Pre-Screening Dividend Stocks - Part III

Posted by D4L | Thursday, January 24, 2008 | , | 0 comments »

Last Updated: December 27, 2008

This post provides several examples on how to use my D4L-PreScreen.xls model for prescreening dividen stocks. I have tried to select a diverse group to cover multiple outcomes. For your convenience, all the sample data is included on the Database tab. I am assuming you are familiar with Excel and are comfortable with basics such as copying, pasting, entering data, etc.

Example #1 EX1: On the Screen Tab enter "EX1" as the symbol in cell C6. Enter the Current Yield in cell C8 and the last 11 annual dividends in cells J9 to T9 - all this information is available on the Database tab on the EX1 row beginning in column H (H9 to T9). If cell B48 is (1,758), then you have everything entered correctly.

The first thing you will notice is the "Do NOT Buy!" in cell D6. In this case, the "Do NOT Buy!" warning is a result of the NPV of MMA Differential in cell B48 being less than the minimum in cell C48. You can easily see why this is negative by looking at the MMA Differential line starting at C22 and C23. It will be 2023 before an investment in EX1 will produce more income that a MMA, cumulatively it will take until 2029. The way discounting works, the earlier years are more heavily weighted. You should never buy an income investment with a negative NPV of MMA Differential.

Note that cell D7 tells you that EX1 has been previously evaluated and should be reevaluated in 2011. This is confirmed by looking at cell B66.

Example #2 EX2: On the Screen Tab enter "EX2" as the symbol in cell C6. Enter the Current Yield in cell C8 and the last 11 annual dividends in cells J9 to T9 - all this information is available on the Database tab on the EX2 row beginning in column H (H10 to T10). If cell B48 is 41,354, then you have everything entered correctly.

Again, you get the "Do NOT Buy!" in cell D6. This time the "Do NOT Buy!" warning is a result of the Metric 2, consecutive years of dividend increases, in cell B54 being less than the minimum in cell C54. Looking at cells J9 and K9, you can see the dividend was flat in 2009. In spite of its great yield and 10+ years without dropping a dividend, my pre-defined rules say that I will pass on this company.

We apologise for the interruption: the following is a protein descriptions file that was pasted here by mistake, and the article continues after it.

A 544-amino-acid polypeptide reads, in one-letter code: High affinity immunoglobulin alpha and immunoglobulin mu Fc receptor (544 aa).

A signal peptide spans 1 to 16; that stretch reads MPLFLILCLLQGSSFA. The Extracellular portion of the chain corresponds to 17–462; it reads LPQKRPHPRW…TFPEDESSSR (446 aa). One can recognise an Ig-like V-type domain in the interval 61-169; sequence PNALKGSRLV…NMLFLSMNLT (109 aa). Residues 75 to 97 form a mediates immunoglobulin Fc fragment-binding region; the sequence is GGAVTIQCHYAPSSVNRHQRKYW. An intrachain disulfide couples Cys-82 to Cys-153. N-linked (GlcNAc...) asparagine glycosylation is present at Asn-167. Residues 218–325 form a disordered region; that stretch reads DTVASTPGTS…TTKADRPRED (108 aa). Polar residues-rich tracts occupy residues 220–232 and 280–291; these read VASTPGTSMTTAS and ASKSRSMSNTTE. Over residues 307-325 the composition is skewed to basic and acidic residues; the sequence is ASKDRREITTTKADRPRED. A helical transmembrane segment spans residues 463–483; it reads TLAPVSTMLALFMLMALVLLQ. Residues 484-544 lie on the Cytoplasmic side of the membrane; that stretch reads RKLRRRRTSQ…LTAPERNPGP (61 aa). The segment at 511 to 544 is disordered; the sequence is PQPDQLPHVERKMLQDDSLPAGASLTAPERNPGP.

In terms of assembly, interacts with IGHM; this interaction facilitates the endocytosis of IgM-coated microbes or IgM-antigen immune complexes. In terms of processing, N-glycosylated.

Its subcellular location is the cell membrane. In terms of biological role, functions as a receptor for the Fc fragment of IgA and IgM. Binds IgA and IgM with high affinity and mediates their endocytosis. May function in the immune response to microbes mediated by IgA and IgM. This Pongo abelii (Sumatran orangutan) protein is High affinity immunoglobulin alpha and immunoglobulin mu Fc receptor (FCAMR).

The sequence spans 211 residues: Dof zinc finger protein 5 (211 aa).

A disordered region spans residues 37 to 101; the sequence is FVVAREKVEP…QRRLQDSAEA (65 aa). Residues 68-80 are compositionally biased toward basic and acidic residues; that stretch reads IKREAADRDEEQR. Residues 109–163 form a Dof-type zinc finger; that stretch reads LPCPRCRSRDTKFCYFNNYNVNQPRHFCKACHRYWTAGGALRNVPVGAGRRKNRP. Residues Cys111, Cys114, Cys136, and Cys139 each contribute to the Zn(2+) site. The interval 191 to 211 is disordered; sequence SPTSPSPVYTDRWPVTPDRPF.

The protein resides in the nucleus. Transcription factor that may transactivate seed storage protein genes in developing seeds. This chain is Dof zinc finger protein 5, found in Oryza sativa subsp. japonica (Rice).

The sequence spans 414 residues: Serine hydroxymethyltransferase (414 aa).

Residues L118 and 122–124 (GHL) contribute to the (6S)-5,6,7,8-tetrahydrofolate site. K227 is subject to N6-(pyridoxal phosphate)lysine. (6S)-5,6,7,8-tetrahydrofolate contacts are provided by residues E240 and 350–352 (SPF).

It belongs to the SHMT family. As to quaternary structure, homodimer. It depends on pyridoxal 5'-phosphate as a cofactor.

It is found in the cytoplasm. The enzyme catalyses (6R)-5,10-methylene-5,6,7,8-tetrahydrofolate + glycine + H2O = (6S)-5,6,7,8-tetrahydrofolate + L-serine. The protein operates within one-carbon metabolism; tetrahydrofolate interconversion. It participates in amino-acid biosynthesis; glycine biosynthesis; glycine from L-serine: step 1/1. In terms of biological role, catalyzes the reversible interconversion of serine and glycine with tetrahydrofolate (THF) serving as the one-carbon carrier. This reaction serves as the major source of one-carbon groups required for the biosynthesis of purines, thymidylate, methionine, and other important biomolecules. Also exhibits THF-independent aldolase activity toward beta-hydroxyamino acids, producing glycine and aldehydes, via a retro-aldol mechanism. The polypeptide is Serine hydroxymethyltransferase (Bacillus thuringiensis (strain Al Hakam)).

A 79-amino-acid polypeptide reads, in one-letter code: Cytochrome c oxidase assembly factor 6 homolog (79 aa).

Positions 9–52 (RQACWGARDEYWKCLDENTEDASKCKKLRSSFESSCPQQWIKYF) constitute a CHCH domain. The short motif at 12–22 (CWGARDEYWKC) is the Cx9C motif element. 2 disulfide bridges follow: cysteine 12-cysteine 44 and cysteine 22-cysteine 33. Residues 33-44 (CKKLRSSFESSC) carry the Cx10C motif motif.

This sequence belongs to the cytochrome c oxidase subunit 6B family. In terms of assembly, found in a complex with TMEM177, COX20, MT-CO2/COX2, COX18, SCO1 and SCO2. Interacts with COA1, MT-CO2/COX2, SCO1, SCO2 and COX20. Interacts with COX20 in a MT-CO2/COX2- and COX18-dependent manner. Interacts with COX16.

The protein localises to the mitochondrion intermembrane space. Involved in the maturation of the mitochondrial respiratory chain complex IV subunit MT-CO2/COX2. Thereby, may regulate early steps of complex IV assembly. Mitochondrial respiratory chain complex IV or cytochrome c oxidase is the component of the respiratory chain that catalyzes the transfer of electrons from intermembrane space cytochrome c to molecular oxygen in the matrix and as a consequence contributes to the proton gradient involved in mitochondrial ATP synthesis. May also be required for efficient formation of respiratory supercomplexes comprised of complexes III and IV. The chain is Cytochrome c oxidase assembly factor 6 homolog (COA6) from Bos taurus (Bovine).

As with EX1, cell D7 tells you that EX2 has been previously evaluated and should be reevaluated in 2016. This is confirmed by looking at cell B66.

Example #3 EX3: On the Screen Tab enter "EX3" as the symbol in cell C6. Enter the Current Yield in cell C8 and the last 11 annual dividends in cells J9 to T9 - all this information is available on the Database tab on the EX3 row beginning in column H (H11 to T11). If cell B48 is 28,540, then you have everything entered correctly.

Once again we are greeted with the the "Do NOT Buy!" in cell D6. This time the "Do NOT Buy!" warning is a result of the Metrics 2 and 3. In the example we will focus on Metric 3 consecutive years without decreasing a dividend. This stock is considered a "Do NOT Buy!" since cell B55 is less than the minimum in cell C55. Looking at cell O9, you can see the dividend dropped in 2004. In spite of its great yield, my pre-defined rules say that I will pass on this company.